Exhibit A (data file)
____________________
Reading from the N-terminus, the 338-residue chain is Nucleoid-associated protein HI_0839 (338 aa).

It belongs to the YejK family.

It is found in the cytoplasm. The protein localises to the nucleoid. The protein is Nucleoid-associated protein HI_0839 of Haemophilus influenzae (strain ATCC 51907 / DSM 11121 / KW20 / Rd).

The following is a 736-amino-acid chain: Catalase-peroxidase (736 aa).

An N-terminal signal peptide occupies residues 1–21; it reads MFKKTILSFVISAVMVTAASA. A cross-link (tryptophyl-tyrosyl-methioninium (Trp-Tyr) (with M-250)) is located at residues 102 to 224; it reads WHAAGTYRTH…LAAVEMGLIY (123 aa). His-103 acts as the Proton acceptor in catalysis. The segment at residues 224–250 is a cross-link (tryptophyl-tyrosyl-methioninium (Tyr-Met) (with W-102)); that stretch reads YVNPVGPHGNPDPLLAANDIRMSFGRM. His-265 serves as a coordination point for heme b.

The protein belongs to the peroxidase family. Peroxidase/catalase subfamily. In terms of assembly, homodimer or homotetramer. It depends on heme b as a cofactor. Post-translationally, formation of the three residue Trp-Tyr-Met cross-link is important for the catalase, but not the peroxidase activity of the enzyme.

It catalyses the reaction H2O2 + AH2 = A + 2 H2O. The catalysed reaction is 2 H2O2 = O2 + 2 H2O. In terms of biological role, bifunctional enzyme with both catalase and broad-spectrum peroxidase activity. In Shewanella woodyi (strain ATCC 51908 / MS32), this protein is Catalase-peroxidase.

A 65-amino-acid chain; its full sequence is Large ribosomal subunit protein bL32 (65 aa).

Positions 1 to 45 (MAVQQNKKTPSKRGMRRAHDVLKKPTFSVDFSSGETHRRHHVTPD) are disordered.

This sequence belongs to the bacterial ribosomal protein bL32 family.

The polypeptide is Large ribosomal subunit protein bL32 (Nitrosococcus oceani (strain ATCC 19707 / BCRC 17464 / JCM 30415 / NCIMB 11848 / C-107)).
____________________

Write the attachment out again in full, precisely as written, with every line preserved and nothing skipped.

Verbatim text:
Reading from the N-terminus, the 338-residue chain is Nucleoid-associated protein HI_0839 (338 aa).

It belongs to the YejK family.

It is found in the cytoplasm. The protein localises to the nucleoid. The protein is Nucleoid-associated protein HI_0839 of Haemophilus influenzae (strain ATCC 51907 / DSM 11121 / KW20 / Rd).

The following is a 736-amino-acid chain: Catalase-peroxidase (736 aa).

An N-terminal signal peptide occupies residues 1–21; it reads MFKKTILSFVISAVMVTAASA. A cross-link (tryptophyl-tyrosyl-methioninium (Trp-Tyr) (with M-250)) is located at residues 102 to 224; it reads WHAAGTYRTH…LAAVEMGLIY (123 aa). His-103 acts as the Proton acceptor in catalysis. The segment at residues 224–250 is a cross-link (tryptophyl-tyrosyl-methioninium (Tyr-Met) (with W-102)); that stretch reads YVNPVGPHGNPDPLLAANDIRMSFGRM. His-265 serves as a coordination point for heme b.

The protein belongs to the peroxidase family. Peroxidase/catalase subfamily. In terms of assembly, homodimer or homotetramer. It depends on heme b as a cofactor. Post-translationally, formation of the three residue Trp-Tyr-Met cross-link is important for the catalase, but not the peroxidase activity of the enzyme.

It catalyses the reaction H2O2 + AH2 = A + 2 H2O. The catalysed reaction is 2 H2O2 = O2 + 2 H2O. In terms of biological role, bifunctional enzyme with both catalase and broad-spectrum peroxidase activity. In Shewanella woodyi (strain ATCC 51908 / MS32), this protein is Catalase-peroxidase.

A 65-amino-acid chain; its full sequence is Large ribosomal subunit protein bL32 (65 aa).

Positions 1 to 45 (MAVQQNKKTPSKRGMRRAHDVLKKPTFSVDFSSGETHRRHHVTPD) are disordered.

This sequence belongs to the bacterial ribosomal protein bL32 family.

The polypeptide is Large ribosomal subunit protein bL32 (Nitrosococcus oceani (strain ATCC 19707 / BCRC 17464 / JCM 30415 / NCIMB 11848 / C-107)).